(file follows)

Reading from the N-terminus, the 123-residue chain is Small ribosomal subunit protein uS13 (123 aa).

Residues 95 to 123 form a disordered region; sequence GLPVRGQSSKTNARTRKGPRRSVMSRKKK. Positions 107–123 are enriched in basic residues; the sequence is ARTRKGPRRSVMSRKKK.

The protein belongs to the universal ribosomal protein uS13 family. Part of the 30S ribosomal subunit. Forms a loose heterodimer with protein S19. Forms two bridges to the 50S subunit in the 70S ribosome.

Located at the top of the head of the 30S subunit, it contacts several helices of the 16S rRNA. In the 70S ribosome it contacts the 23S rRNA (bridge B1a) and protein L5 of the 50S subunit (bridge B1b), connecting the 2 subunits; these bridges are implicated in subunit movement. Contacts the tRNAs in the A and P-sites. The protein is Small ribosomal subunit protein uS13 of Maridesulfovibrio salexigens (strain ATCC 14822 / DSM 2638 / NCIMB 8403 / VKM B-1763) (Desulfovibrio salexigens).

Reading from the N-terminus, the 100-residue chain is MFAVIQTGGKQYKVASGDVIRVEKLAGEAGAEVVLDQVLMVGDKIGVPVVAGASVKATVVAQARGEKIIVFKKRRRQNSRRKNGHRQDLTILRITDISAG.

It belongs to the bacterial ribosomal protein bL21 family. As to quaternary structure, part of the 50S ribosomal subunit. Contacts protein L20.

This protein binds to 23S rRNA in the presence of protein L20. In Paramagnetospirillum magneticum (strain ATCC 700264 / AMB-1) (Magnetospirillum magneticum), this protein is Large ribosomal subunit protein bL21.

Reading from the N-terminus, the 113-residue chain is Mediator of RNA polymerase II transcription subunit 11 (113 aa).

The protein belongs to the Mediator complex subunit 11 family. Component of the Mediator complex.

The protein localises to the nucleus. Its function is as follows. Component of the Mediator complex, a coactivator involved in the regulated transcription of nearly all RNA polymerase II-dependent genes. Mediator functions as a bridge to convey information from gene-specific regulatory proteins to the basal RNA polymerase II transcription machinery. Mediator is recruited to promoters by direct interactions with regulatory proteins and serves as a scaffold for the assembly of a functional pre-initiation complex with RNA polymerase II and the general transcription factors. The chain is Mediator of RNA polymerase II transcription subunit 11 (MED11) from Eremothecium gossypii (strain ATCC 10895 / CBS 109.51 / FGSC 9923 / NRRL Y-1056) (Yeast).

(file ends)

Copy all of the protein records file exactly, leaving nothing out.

Reading from the N-terminus, the 123-residue chain is Small ribosomal subunit protein uS13 (123 aa).

Residues 95 to 123 form a disordered region; sequence GLPVRGQSSKTNARTRKGPRRSVMSRKKK. Positions 107–123 are enriched in basic residues; the sequence is ARTRKGPRRSVMSRKKK.

The protein belongs to the universal ribosomal protein uS13 family. Part of the 30S ribosomal subunit. Forms a loose heterodimer with protein S19. Forms two bridges to the 50S subunit in the 70S ribosome.

Located at the top of the head of the 30S subunit, it contacts several helices of the 16S rRNA. In the 70S ribosome it contacts the 23S rRNA (bridge B1a) and protein L5 of the 50S subunit (bridge B1b), connecting the 2 subunits; these bridges are implicated in subunit movement. Contacts the tRNAs in the A and P-sites. The protein is Small ribosomal subunit protein uS13 of Maridesulfovibrio salexigens (strain ATCC 14822 / DSM 2638 / NCIMB 8403 / VKM B-1763) (Desulfovibrio salexigens).

Reading from the N-terminus, the 100-residue chain is MFAVIQTGGKQYKVASGDVIRVEKLAGEAGAEVVLDQVLMVGDKIGVPVVAGASVKATVVAQARGEKIIVFKKRRRQNSRRKNGHRQDLTILRITDISAG.

It belongs to the bacterial ribosomal protein bL21 family. As to quaternary structure, part of the 50S ribosomal subunit. Contacts protein L20.

This protein binds to 23S rRNA in the presence of protein L20. In Paramagnetospirillum magneticum (strain ATCC 700264 / AMB-1) (Magnetospirillum magneticum), this protein is Large ribosomal subunit protein bL21.

Reading from the N-terminus, the 113-residue chain is Mediator of RNA polymerase II transcription subunit 11 (113 aa).

The protein belongs to the Mediator complex subunit 11 family. Component of the Mediator complex.

The protein localises to the nucleus. Its function is as follows. Component of the Mediator complex, a coactivator involved in the regulated transcription of nearly all RNA polymerase II-dependent genes. Mediator functions as a bridge to convey information from gene-specific regulatory proteins to the basal RNA polymerase II transcription machinery. Mediator is recruited to promoters by direct interactions with regulatory proteins and serves as a scaffold for the assembly of a functional pre-initiation complex with RNA polymerase II and the general transcription factors. The chain is Mediator of RNA polymerase II transcription subunit 11 (MED11) from Eremothecium gossypii (strain ATCC 10895 / CBS 109.51 / FGSC 9923 / NRRL Y-1056) (Yeast).